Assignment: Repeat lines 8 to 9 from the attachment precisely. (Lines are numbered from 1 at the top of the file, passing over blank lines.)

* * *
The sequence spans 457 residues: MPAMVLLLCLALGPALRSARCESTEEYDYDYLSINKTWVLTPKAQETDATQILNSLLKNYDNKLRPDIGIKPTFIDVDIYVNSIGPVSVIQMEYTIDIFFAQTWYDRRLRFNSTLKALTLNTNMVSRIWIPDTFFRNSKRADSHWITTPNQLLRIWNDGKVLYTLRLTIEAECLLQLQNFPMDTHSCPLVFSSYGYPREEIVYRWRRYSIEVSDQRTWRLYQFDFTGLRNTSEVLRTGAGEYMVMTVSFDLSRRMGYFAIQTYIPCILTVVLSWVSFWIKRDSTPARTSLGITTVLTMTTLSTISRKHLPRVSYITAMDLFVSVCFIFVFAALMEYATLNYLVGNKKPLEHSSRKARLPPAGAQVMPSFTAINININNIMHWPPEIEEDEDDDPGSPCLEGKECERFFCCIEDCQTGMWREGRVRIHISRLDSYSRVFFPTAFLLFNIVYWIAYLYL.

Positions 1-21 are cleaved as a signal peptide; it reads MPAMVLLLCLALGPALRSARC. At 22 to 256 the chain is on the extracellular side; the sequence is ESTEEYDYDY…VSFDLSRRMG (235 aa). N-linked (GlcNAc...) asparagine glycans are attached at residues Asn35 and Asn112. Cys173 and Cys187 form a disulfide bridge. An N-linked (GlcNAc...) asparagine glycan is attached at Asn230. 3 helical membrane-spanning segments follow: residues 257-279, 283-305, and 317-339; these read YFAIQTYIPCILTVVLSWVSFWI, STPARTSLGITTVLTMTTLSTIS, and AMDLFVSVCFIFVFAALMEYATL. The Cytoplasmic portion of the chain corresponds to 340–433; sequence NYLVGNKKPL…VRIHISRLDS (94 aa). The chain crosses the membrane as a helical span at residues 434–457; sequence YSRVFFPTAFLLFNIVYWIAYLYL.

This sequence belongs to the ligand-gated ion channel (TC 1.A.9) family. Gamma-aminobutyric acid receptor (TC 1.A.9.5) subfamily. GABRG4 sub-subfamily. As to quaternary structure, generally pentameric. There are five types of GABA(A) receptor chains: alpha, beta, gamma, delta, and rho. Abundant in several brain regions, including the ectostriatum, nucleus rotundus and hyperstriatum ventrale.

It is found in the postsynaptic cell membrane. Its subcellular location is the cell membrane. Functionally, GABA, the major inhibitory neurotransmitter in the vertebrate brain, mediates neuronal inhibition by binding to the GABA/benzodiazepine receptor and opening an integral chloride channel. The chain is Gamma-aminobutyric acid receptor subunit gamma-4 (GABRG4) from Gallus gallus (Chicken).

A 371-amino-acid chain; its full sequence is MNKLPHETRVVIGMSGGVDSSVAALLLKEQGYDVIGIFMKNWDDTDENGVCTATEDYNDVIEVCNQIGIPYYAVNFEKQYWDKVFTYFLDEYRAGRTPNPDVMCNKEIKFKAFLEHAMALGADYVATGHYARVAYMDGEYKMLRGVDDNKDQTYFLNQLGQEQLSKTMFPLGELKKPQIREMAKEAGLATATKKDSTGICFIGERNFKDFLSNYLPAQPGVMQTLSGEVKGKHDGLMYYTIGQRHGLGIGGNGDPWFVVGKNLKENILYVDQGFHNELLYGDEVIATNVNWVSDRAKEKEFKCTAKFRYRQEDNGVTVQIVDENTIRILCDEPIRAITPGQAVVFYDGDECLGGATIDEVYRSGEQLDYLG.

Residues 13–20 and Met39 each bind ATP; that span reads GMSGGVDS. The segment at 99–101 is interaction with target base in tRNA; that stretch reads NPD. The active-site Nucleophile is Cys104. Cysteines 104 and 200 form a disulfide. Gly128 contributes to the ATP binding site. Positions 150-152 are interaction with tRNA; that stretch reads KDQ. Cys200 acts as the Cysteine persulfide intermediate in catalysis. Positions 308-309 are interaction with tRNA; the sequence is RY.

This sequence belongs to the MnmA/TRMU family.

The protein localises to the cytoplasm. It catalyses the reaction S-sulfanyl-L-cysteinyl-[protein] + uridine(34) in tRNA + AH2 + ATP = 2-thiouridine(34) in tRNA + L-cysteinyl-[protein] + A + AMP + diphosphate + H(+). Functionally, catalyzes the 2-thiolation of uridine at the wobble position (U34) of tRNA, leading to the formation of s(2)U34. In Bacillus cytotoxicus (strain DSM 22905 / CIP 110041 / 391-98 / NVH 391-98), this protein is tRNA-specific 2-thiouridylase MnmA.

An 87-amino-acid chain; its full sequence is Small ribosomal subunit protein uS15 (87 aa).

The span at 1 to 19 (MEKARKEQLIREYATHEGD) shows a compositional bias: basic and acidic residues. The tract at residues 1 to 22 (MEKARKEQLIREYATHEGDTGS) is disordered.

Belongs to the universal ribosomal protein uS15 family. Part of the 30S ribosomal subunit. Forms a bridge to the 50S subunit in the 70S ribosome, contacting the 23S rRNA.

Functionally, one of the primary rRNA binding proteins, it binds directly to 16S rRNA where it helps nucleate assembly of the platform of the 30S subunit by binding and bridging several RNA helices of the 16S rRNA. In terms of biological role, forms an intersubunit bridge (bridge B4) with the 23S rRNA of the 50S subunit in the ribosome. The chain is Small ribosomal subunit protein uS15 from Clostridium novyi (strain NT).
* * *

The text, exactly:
The protein localises to the cytoplasm. It catalyses the reaction S-sulfanyl-L-cysteinyl-[protein] + uridine(34) in tRNA + AH2 + ATP = 2-thiouridine(34) in tRNA + L-cysteinyl-[protein] + A + AMP + diphosphate + H(+). Functionally, catalyzes the 2-thiolation of uridine at the wobble position (U34) of tRNA, leading to the formation of s(2)U34. In Bacillus cytotoxicus (strain DSM 22905 / CIP 110041 / 391-98 / NVH 391-98), this protein is tRNA-specific 2-thiouridylase MnmA.

An 87-amino-acid chain; its full sequence is Small ribosomal subunit protein uS15 (87 aa).